AAA Editor Notes
Arlington House, The Robert E. Lee Memorial, off Sherman Dr. near the center of Arlington National Cemetery, is where young Lee courted and married Mary Anna Randolph Custis; it was their residence 1831-61. Mrs. Lee inherited the property from her father, George Washington Parke Custis, grandson of Martha Washington. He began building the house in 1802 on land purchased by his father, John Parke Custis.

The historic site also is where, in 1861, at the start of the Civil War, Lee chose to resign his commission in the U.S. Army to defend his native state. Union troops would later occupy the house because of its commanding position overlooking the Potomac and the capital. In 1864 the Arlington estate was confiscated on a legal technicality for nonpayment of taxes. After the war George Washington Custis Lee, Lee's eldest son, sued to receive compensation for the seizure of the property. In 1882 the U.S. Supreme Court ruled in his favor, but by then thousands of graves covered the estate. Custis Lee elected to sell everything to the U.S. government for $150,000.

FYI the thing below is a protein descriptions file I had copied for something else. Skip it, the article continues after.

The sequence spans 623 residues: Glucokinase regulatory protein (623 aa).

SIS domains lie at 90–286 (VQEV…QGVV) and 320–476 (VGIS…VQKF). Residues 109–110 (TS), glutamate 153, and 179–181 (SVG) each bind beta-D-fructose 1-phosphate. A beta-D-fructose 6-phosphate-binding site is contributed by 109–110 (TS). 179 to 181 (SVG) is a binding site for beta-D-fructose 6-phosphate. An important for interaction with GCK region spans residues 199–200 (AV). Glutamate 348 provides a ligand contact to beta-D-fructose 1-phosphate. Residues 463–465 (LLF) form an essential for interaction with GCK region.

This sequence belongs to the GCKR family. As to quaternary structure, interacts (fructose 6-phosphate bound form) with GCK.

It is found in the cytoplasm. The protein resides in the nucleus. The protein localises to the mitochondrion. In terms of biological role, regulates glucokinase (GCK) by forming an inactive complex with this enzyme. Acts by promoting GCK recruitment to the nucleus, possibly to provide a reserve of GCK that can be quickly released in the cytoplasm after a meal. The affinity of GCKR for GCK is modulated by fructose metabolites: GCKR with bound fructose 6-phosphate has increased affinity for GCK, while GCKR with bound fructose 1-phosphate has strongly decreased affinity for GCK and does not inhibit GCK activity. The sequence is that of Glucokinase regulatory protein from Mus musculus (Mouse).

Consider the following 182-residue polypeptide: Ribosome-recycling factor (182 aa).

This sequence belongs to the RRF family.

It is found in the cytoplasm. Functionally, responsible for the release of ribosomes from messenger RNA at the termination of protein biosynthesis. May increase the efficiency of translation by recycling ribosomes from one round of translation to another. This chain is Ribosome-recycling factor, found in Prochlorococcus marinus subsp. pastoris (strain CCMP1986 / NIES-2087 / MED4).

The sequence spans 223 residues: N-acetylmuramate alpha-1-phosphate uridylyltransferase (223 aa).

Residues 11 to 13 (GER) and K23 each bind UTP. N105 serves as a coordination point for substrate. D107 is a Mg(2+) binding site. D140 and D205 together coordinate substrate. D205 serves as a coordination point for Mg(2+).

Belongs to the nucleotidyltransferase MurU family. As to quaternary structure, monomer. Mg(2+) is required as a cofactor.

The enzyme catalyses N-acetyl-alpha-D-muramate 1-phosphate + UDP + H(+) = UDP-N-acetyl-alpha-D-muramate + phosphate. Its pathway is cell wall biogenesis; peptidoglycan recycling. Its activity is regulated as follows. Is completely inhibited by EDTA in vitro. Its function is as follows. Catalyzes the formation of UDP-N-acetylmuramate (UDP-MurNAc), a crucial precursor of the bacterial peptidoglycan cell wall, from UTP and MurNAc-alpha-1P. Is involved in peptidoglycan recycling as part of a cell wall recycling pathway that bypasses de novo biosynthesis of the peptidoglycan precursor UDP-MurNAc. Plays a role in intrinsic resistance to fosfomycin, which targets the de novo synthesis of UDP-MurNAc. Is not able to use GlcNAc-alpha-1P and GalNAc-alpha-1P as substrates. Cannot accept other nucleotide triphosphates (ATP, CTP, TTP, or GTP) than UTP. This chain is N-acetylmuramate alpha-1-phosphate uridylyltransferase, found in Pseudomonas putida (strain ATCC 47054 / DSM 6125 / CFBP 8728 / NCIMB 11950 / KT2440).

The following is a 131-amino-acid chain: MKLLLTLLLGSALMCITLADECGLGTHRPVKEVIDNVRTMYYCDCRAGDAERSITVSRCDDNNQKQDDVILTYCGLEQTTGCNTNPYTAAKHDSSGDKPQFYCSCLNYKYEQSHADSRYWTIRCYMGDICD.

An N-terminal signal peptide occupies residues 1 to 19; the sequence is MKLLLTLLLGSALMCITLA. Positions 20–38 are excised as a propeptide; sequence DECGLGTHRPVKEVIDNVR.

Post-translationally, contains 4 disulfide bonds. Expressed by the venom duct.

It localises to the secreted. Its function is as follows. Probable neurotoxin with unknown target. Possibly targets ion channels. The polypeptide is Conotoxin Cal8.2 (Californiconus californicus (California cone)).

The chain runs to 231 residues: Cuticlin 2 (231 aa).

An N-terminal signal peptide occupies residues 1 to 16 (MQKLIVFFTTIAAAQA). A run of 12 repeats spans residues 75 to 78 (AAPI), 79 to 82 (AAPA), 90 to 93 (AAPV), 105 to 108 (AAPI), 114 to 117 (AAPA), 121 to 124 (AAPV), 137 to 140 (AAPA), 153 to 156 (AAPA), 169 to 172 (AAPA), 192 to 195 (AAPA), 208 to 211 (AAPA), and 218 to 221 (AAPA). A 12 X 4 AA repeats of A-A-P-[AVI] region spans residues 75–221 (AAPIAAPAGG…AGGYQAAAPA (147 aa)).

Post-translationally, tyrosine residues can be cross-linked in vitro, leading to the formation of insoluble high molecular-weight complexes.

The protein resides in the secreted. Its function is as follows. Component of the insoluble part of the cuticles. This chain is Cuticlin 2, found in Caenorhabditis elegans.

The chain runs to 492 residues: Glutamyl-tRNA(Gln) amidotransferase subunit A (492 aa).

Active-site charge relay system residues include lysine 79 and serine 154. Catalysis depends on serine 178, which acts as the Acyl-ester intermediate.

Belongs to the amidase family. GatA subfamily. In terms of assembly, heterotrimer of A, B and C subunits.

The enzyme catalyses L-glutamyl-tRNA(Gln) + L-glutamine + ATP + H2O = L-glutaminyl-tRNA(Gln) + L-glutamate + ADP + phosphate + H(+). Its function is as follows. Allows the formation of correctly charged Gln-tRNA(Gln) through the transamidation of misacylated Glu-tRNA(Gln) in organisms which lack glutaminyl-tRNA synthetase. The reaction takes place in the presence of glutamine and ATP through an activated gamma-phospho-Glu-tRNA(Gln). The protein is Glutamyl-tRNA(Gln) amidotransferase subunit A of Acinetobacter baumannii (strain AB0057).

Administered by the National Park Service, the mansion has been restored to its 1861 appearance and contains some of the original Custis and Lee family furnishings. The grand portico faces the river and affords a splendid view of Washington, D.C. Also on the grounds is the Robert E. Lee Museum, which displays exhibits and relics pertaining to the Confederate general.

Guided tours are available.

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